Providing a safe gas supply to flats in high-rise developments brings its own set of challenges. Barrie Church reviews how the IGEM Standard G/5 aims to ensure that the work is always done safely and correctly.
The work in IGEM on the standard G/5 was first started as part of a request for advice on gas installation designs in Hong Kong where their apartment blocks can be 36 floors or more. There is also a restriction on the location of gas pipes within the building and, as a result, the incoming service pipework is strung up the outside of the building. It is all screwed and leaks occur on the screwed joints, which are costly to repair so high up.
As in the UK, the Standard has to be written to allow for the ‘laws of the land’. It also has to reflect existing practice as well. For example, in the UK we may have a riser as a service pipe or as an installation pipe, and we have different approaches for both.
The worst high-rise building disaster in the UK was many years ago when Ronan Point in London collapsed following an explosion. As a result of this incident, many countries banned gas pipes and even gas in total from within high-rise buildings, and this is still the case in a number of EU countries.
One can never be 100% sure of the actual cause at Ronan Point, but a number of things came to light, highlighting that there was not really a problem with the gas pipework. Firstly, there were LPG cylinders in the vicinity and the rubber hoses were not firmly fixed with clips. Secondly, the gas cooker flex used a union and this appeared to have been over-tightened.
Lastly, and most importantly, the structure was extremely weak – any small incident could have led to failure.
Returning to G/5, instead of a simple scope dealing with the original issues, it grew during the public comment stages to cover maisonettes and flats above shops, and the term multi-occupancy buildings came into being.
During the preparation work, a risk assessment was performed and, as with Ronan Point, the issues of DIY and unauthorised interference were discussed. Clearly the failure to ignite the burners on a gas cooker was a real issue. At that time, there were few UK-built cookers with flame safeguard systems on them, and the UK manufacturers felt they needed time to incorporate them within their designs. Many EU manufacturers did, however, have such systems within their cookers.
Another important issue was that of the locations of the gas meter and its associated ECV. This is more of a Building Regulations matter, but the Standard has to deal with it with respect to means of escape in the event of fire. Meters may be remote, just external to the apartment or within the apartment. There may also be a central primary meter at ground level together with secondary charging meters at the apartment. In each case, the location of the ECV and AECV must be considered and specified.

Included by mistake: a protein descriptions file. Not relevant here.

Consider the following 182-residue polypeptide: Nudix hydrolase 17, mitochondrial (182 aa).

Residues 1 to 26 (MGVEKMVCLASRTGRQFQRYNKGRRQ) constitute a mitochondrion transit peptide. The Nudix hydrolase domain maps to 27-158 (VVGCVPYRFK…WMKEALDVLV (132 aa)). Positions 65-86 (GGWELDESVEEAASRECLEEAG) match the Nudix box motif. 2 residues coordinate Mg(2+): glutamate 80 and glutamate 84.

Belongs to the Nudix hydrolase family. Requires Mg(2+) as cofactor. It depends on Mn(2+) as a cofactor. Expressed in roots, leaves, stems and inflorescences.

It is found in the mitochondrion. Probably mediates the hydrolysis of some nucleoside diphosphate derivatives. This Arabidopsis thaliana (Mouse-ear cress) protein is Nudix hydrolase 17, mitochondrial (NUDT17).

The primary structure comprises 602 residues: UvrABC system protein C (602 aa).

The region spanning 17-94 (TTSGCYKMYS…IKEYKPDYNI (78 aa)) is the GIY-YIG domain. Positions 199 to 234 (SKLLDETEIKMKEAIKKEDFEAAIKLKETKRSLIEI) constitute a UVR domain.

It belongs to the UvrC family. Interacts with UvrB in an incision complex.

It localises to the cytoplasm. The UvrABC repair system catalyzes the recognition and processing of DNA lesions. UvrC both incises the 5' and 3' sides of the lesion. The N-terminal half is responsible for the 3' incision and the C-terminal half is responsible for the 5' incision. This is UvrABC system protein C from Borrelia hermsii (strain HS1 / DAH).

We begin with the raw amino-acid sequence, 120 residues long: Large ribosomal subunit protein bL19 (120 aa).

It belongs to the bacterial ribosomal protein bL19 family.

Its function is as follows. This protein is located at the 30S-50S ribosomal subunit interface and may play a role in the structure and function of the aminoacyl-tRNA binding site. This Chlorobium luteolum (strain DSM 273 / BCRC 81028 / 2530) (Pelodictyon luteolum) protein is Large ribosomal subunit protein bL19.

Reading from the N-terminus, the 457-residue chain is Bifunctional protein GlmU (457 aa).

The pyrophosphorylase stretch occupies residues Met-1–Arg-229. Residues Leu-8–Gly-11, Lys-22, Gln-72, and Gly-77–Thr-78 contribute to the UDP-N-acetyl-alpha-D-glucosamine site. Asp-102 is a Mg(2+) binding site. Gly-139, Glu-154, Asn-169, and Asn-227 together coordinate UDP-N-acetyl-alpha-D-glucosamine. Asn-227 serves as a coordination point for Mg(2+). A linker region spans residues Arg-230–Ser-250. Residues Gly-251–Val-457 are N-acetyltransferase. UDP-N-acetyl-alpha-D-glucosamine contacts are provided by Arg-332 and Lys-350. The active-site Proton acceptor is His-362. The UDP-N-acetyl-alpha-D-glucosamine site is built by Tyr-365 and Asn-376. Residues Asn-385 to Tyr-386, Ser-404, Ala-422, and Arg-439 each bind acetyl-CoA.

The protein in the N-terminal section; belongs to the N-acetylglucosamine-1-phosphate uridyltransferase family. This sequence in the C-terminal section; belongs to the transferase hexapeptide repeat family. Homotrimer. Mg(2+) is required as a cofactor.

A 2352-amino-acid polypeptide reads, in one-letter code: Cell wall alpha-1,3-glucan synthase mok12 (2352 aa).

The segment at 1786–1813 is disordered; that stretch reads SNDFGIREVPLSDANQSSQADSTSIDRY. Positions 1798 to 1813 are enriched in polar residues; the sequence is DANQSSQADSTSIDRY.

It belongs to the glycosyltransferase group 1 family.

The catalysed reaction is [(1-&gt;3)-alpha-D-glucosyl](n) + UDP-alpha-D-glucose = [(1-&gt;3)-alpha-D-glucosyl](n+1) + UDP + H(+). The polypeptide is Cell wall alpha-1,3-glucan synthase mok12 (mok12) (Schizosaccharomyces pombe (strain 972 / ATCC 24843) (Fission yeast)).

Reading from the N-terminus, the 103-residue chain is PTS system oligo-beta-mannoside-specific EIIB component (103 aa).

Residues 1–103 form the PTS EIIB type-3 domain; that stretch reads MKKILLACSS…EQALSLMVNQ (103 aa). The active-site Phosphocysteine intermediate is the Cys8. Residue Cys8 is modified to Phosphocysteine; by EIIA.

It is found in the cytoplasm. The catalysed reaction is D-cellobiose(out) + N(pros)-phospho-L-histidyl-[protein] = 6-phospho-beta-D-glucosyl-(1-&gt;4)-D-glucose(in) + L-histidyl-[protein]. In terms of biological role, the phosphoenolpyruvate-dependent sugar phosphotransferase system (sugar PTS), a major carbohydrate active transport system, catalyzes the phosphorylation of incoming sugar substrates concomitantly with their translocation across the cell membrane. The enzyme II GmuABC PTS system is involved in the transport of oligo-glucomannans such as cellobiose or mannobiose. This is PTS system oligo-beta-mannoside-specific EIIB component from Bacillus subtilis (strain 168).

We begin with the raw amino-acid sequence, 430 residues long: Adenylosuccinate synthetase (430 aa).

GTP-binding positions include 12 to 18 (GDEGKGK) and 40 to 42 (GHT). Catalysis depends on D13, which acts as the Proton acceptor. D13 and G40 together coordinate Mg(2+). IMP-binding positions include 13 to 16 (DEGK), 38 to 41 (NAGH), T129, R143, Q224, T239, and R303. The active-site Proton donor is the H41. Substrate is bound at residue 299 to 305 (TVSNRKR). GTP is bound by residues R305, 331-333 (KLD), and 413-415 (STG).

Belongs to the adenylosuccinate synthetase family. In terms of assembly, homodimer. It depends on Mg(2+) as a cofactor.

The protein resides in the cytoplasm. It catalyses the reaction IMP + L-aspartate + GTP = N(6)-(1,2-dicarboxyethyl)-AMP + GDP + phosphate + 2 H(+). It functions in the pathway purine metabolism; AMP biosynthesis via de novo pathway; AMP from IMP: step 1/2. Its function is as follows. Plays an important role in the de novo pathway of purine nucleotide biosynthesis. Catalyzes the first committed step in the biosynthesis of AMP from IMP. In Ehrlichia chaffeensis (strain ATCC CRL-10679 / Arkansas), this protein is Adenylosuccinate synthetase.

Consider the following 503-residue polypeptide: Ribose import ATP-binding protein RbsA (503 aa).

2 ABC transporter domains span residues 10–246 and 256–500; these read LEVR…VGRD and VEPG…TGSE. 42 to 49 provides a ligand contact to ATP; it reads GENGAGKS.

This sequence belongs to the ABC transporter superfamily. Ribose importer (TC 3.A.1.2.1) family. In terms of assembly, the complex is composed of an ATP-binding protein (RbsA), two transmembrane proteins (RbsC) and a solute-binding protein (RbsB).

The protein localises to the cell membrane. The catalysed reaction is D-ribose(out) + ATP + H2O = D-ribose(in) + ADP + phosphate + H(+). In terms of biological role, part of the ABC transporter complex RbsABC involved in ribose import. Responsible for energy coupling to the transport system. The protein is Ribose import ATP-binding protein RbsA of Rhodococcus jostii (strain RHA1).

Section 4 of G/5 covers planning from the point of view of the incoming network as well as the obligations of both the gas transporter (under Pipelines Safety Regulations) and the meter installer (under Ofgem MAMCop).
They need also to consider the movement (expansion/shrinkage/sway) of the structure in the design of their pipework. Clearly their pipework system will not be designed for the connected load, and they will apply a diversity factor, and the information on the design flow rate is given in Appendix 5 of IGE/GL/1. This is accompanied by a warning that care should be taken when estimating the design load when ten or fewer consumers are being supplied from a network pipeline or meter bank and/or where there is a possibility of large (e.g. 40kW input) combination boilers being installed.
With high-rise buildings, the effect of altitude may be used to advantage. Lighter-than-air gases will show an increase in actual pressure at higher levels due to altitude. This in turn means that a higher pressure drop may be used in the pipework. Equally, for very tall buildings it could well be necessary to ensure that the pressure is regulated at each floor.
The following formula is used:
Pressure change (mbar) = 0.123 (1-SG) x Height of building (m)
The final planning issue is one of access to the service riser for maintenance. Where access panels are used, their fire integrity and accessibility are of paramount importance.
Section 5 covers the issues of meter location in order to comply with the various UK Building Regulations.
Various figures in G/5 detail the differences between ‘common means of escape’, ‘common alternative means of escape’ and ‘common sole means of escape’. In summary:
- Meters cannot be sited on or under the stairway, or in any other part of the premises, where the stairway or that other part of the premises forms the common means of escape in case of fire, unless other measures are taken.